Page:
President Obama's move to fortify Syrian rebels with small arms and ammunition has war-weary Americans edgy.
Will munitions be enough to help rebels topple Syrian President Bashar Assad — or counterpunch until NATO troops possibly are marshaled?
Or will conditions lead to more American boots on the ground stuck in Middle Eastern quicksand?
Rachel Newcomb, director of the Middle Eastern and North African Studies minor at Rollins College, discusses the implications in an email interview with the Sentinel editorial board.
An edited transcript follows.
Q: Why should what happens in Syria matter to Central Floridians?
A: Setting aside humanitarian concerns, which include estimates of more than 90,000 killed and 1.7 million refugees, the Syria situation is one that all Americans should be following.
Although the U.S. has initially offered small arms only to the rebels, this could turn into a larger military involvement. With the economy in the shape that it's in, can the U.S. afford to get embroiled in another prolonged military intervention?
Q: Why do you think the U.S. decided to get involved in the Syrian conflict now?
A: The White House has cited firm evidence that the Assad regime is using chemical weapons, which Obama said in March represented a "red line" that Syria must not cross.
The U.S. is also concerned that the rebels now seem to be losing, especially after the Syrian army captured the rebel stronghold of Qusair earlier this month.
Domestically, there has been significant pressure from some U.S. senators to get involved because of fears of the increasing influence of Hezbollah and Iran in the region.
Q: Should the U.S. be getting involved?
A: Syria is a country with extremely complex divisions along ethnic and religious lines, and staying out of the situation until now has been a wise move. The U.S. needs to be extremely careful, because this could easily turn into a much larger and more prolonged military conflict.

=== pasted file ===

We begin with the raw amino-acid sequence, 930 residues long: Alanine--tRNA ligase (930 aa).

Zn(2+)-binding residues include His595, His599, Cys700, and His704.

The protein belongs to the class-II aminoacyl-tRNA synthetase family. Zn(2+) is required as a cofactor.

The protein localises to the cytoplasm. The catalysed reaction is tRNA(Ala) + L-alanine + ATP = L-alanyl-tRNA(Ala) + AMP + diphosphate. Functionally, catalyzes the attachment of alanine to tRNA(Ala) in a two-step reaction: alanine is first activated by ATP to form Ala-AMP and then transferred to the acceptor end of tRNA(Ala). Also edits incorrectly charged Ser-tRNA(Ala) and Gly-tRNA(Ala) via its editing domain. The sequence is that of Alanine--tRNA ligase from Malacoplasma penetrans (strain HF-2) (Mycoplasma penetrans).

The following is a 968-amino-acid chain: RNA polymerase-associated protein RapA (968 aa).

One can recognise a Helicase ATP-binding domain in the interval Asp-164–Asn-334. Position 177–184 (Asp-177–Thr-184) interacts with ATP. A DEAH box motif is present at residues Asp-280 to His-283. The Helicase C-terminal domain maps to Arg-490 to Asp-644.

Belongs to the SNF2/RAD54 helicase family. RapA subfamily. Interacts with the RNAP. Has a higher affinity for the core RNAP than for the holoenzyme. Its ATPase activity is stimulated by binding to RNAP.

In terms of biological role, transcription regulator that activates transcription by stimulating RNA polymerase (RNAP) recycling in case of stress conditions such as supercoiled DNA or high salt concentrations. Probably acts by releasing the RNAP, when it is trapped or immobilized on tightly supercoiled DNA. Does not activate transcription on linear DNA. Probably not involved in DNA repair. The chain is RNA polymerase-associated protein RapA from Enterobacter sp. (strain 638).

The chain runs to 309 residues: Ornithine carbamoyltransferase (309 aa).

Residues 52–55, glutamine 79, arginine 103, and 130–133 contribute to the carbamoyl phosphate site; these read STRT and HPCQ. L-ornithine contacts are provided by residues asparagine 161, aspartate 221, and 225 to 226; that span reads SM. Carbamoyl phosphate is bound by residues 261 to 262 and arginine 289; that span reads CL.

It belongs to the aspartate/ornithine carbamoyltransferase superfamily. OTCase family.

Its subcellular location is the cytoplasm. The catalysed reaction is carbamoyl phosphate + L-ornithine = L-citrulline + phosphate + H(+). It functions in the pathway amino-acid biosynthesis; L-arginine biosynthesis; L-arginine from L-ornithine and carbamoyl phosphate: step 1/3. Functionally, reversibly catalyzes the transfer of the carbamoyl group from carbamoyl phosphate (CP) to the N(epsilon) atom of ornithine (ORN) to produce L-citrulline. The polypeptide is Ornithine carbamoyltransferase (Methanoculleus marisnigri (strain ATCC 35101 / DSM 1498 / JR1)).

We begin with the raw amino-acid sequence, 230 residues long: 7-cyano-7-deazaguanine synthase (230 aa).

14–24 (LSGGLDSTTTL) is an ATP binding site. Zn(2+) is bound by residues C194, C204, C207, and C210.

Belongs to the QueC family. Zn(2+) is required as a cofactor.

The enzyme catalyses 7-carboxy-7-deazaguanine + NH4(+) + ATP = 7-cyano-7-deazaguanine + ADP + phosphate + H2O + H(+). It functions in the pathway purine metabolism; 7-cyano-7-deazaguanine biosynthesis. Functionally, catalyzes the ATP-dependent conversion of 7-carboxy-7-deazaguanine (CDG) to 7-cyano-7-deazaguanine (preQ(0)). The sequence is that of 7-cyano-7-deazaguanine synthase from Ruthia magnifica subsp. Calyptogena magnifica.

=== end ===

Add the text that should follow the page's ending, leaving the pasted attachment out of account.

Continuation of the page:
Q: What are the risks of U.S. involvement?
A: One risk is that some of the rebels that the U.S. is arming are associated with radical Sunni militant groups that include al-Qaida. Providing small arms may also not be enough to turn the tide in the rebels' favor, in which case there will be calls for the U.S. to enforce a no-fly zone. This would require even greater military intervention.
In the event of a larger conflict, our other Muslim allies in the region probably will not offer significant military assistance.
If Assad is ousted, it's also unlikely that a new regime would be friendly to U.S. interests. A post-Assad Syria is likely to be lawless and highly unstable, with the possibility of devastating ethnic and sectarian conflicts and an even greater loss of life.
Q: Are the risks of not getting involved greater?
A: Those in favor of involvement will argue that if we don't get step in, Iran and Hezbollah, who support the Assad regime, will have even greater power in the region.
If the evidence that the Assad regime has used chemical weapons is truly conclusive, the Obama administration may risk a loss of credibility by not following through on its promise to take action. Iran, for example, might see a U.S. failure to step in as evidence that it can continue to develop its nuclear program without repercussions.
Q: Do you think U.S. involvement will make a difference, since it's limited to small arms?
A: U.S. involvement might be limited to small arms now, but this is likely to change if that level of support doesn't make a difference.
Diplomatic ties with Russia will also be threatened, since Russia has significant interests in Syria and will veto any resolutions to support a no-fly zone. If the U.S. is pressured to get more deeply involved, we could see another major military conflict along the lines of Iraq.Copyright © 2015, The Baltimore Sun